• Prohibited Items. There’s a plethora of items you’re not allowed to pack in your carry-on by the TSA. This includes firearms, sharp objects, self defense items, explosive materials, dangerous chemicals, etc. For a full list, check out: http://www.tsa.gov/traveler-information/prohibited-items. When in doubt, leave it out. Or better yet, put it in your checked luggage.
  • Operating Carrier. Always check in with the carrier operating the flight. If your flight is a codeshare, the flight code might read KL6008 but actually be operated by Delta. Check your reservation if in doubt.
  • Unpack certain items before you go into security. Be sure to unpack laptops and film, and have your boarding pass and ID ready.
  • Dress the Part. As you pass through metal detectors, screening will go by faster if you minimize metal on your person—keys, jewelry, piercings, watches. Keep these items in your carry-on until you pass through security. Remove your shoes. Slip-on shoes are recommended, but for comfort do make sure they are closed-toe. Tip! Children under the age of 12, seniors over 75, and passengers with certain disabilities or medical conditions are exempt.
  • Water Bottle. It’s important to stay hydrated on a flight. Once past security, travelers can purchase water (though often expensive) and take it onboard with them. Alternatively, you can have an empty water bottle in your carry on and fill it once you are past security.
  • Self-Check Kiosk. These machines are invaluable. If your airline has a self-check kiosk at the airport, you can skip the long check-in lines, check-in, print your boarding pass, then proceed to the luggage-only line in a matter of minutes.

Want specific tips but don’t see them here? Leave a comment and we’ll post about it!

Willamette Intl Travel has been in the travel industry for more than 35 years and we keep informed with all the latest policies and updates. Call us for more info! 800-821-0401 or email info@wittravel.com.

 

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Travel Tips Countdown: One DAY before you head out your door

This week we are presenting a series on Travel Tips for new and experienced travelers alike. Are you one of the many travelers heading this summer? Take a look at our tips for the day before you leave!

Today: Reconfirming Flights and Finalizing Packing

  • Reconfirm flight status at your airline’s website using your reservation number. You can check if your flight is on time, delayed, or cancelled. Even if your flight is delayed, the airlines require that you still check in 2-3 hours prior to your original international flight, and at least 90 minutes prior to your domestic flight.
  • For a domestic flight, check in online 24 hours prior and print your boarding pass. This can reduce the chances of being denied boarding in case of an oversell. It can also speed up the boarding process. When you’re at the airport, you can skip the check in line and go straight to a luggage-only check-in. If you lose or forget your boarding pass, you can always reprint it at the airport.
  • Look for better seats. If unsatisfied with the seats you are assigned, many airlines open up their reserve seats at 24 hours prior. You can reposition yourself from your home computer early rather than begging an airport agent later.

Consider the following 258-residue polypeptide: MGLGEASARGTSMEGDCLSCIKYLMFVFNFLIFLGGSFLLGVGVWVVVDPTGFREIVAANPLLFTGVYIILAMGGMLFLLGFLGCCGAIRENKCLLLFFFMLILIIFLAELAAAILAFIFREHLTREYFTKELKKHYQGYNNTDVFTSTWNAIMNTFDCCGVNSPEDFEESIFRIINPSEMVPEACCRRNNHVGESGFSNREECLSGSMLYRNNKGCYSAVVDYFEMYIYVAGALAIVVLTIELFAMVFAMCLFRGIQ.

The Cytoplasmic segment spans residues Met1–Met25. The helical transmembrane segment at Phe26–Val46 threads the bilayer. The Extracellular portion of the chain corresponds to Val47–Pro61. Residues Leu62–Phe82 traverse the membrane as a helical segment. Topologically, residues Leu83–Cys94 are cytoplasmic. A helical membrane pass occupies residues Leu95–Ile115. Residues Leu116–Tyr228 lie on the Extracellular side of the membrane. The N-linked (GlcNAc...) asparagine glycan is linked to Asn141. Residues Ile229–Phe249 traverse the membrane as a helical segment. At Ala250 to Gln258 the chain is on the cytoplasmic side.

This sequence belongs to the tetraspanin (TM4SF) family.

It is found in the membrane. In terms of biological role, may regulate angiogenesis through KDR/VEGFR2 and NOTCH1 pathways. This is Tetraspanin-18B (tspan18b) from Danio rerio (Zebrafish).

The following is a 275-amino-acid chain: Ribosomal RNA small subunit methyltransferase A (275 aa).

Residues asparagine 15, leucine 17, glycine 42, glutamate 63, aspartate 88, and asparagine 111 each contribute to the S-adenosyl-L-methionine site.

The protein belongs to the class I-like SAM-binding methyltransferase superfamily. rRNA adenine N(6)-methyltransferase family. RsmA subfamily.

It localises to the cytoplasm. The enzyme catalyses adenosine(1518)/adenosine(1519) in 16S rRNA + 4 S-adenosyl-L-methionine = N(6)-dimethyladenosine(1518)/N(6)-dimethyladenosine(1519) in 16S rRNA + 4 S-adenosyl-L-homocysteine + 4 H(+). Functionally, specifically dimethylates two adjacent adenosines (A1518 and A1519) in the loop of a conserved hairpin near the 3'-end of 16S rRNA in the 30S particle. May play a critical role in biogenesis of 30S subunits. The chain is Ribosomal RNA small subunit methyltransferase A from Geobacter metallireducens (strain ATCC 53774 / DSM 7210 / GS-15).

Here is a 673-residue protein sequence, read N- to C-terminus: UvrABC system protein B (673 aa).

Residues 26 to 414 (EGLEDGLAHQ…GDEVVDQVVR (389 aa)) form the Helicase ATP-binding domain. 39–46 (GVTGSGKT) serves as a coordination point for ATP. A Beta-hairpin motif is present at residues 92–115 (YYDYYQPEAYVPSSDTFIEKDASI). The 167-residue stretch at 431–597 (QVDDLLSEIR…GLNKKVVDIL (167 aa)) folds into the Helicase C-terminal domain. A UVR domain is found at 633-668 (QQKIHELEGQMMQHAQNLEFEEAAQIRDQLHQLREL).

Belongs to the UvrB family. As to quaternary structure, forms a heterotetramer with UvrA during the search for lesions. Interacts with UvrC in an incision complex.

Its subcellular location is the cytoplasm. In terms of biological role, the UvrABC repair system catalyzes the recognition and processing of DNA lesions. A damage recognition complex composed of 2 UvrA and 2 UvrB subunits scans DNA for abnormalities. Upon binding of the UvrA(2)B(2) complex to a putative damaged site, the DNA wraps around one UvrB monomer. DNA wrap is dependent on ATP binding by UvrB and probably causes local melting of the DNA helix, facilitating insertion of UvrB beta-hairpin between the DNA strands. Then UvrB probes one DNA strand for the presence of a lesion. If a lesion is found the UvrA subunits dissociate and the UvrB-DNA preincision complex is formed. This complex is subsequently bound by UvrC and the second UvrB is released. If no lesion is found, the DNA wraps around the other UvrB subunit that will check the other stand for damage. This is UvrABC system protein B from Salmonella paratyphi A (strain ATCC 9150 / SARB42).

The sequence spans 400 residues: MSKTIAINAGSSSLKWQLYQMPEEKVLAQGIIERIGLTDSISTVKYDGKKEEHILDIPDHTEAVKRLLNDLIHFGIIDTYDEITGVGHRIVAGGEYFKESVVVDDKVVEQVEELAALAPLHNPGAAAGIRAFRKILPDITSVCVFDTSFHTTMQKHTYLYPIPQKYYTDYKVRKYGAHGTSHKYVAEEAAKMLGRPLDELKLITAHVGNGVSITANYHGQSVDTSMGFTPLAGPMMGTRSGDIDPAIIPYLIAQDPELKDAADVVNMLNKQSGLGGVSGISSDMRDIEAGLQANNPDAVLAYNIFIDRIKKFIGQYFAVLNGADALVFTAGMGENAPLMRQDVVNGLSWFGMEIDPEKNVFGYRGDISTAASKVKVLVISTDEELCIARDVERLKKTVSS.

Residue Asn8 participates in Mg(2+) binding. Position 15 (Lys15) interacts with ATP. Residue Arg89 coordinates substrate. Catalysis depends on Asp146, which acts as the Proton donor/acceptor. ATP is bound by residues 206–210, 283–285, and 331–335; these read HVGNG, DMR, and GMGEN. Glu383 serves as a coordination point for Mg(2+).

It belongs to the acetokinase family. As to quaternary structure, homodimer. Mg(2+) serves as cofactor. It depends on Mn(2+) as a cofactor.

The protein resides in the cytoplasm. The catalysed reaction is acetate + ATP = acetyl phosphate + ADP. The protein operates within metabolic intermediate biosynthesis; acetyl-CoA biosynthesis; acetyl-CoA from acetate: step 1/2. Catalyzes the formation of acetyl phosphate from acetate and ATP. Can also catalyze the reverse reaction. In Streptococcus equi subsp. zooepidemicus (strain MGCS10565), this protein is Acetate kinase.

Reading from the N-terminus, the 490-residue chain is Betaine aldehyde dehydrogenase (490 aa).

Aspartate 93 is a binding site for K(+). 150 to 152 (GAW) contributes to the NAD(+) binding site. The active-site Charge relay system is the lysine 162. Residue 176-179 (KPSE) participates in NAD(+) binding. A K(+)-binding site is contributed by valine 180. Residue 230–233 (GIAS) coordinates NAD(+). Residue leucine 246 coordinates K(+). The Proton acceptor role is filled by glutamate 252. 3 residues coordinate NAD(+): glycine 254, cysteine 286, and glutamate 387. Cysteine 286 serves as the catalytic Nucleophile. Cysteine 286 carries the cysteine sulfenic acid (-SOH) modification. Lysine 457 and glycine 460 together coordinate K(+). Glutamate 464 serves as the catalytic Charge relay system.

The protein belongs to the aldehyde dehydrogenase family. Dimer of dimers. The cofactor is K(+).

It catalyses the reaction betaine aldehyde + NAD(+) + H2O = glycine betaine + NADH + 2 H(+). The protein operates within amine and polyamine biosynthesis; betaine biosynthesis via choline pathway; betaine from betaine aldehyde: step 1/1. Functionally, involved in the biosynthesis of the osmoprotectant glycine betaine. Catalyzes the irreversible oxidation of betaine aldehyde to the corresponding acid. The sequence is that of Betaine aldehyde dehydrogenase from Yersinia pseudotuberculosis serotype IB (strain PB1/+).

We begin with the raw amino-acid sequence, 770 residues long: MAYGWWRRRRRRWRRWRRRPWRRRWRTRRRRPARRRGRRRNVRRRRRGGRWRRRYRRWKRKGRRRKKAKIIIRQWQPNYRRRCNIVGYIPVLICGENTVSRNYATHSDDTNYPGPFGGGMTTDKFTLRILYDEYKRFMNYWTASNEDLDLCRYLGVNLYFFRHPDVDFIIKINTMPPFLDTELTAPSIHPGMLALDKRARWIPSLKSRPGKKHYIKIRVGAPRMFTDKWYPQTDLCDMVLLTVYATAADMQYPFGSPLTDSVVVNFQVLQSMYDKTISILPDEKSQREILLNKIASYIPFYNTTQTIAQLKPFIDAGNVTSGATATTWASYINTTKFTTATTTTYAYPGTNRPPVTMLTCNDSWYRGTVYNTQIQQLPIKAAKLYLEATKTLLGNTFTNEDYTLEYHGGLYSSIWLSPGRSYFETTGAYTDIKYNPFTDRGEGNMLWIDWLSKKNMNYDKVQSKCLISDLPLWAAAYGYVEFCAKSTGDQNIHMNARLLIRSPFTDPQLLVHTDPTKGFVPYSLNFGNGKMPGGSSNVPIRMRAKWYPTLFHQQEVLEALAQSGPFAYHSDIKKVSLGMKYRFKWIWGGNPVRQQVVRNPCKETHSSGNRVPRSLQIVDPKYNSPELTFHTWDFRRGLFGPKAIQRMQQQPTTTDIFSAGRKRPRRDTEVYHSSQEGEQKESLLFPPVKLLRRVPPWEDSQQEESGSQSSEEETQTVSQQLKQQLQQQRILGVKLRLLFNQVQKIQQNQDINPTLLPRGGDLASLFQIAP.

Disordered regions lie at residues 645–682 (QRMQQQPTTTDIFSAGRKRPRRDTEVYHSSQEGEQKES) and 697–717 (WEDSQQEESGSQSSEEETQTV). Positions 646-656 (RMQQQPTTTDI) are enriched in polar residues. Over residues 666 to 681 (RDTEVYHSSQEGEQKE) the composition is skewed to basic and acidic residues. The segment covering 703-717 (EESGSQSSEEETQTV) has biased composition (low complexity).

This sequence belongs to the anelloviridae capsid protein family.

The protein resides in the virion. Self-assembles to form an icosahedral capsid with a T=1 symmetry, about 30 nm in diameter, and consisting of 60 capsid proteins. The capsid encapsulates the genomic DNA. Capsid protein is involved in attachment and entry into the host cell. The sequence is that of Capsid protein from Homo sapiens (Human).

• Set up notification alerts to mobile devices. For the e-savvy traveler, time is money. Set up alerts to your cell phone or ipad to let you know your flight status, gates and times when you’re on the go.
  • Keep your travel docs and medication on your person. Put all tickets, visas, passports and foreign currency in a special travel bag and keep these documents with you at all times. If you take medication, put it in here as well. Don’t put them in your check in, luggage can get lost or delayed. Take a spare pair of prescription glasses. Keep information such as contact numbers and medication type and dosage level in a separate place on your person just in case you lose these items.
  • Consider your Check-in luggage. The amount of luggage permitted free of charge on an airline depends on the operating carrier. Each airline is unique, and often they have different rules between domestic and international flights. Weigh your bags before arriving at the airport to make sure they aren’t overweight. Leave a bit of space for gifts and souvenirs. Remove all old tags and labels from previous flights. Take a photo of your bags with your smart phone, so you can show it to the baggage agent if it is misplaced.
  • Additional or overweight/oversized luggage will incur additional fees. Although the definition of what is overweight and oversized will differ, in general the standard is heavier than 50 lbs and larger than 62 inches in overall dimensions (length+width+height).
  • Carry-Ons. Most airlines allow one carry-on and one personal item free of charge.
  • Select your travel clothes based on comfort and destination. Aircraft temperature can be really hot or cold; plan for that by dressing in loose layers and adding a jacket, shawl or sarong to your carry-on bag. Keep in mind that jackets, hats, belts and shoes must be removed at security check points. If you’re landing at a destination with a different climate, have a change of clothes ready. Put sandals and shorts in your carry-on so you can change on arrival.

Stay tuned until next post on Friday: One to Three Hours Prior to Lift-Off: Checking In and Surviving Security.

Want specific tips but don’t see them here? Leave a comment and we’ll post about it!

Willamette Intl Travel has been in the travel industry for more than 35 years and we keep informed with all the latest policies and updates. Call us for more info! 800-821-0401 or email info@wittravel.com.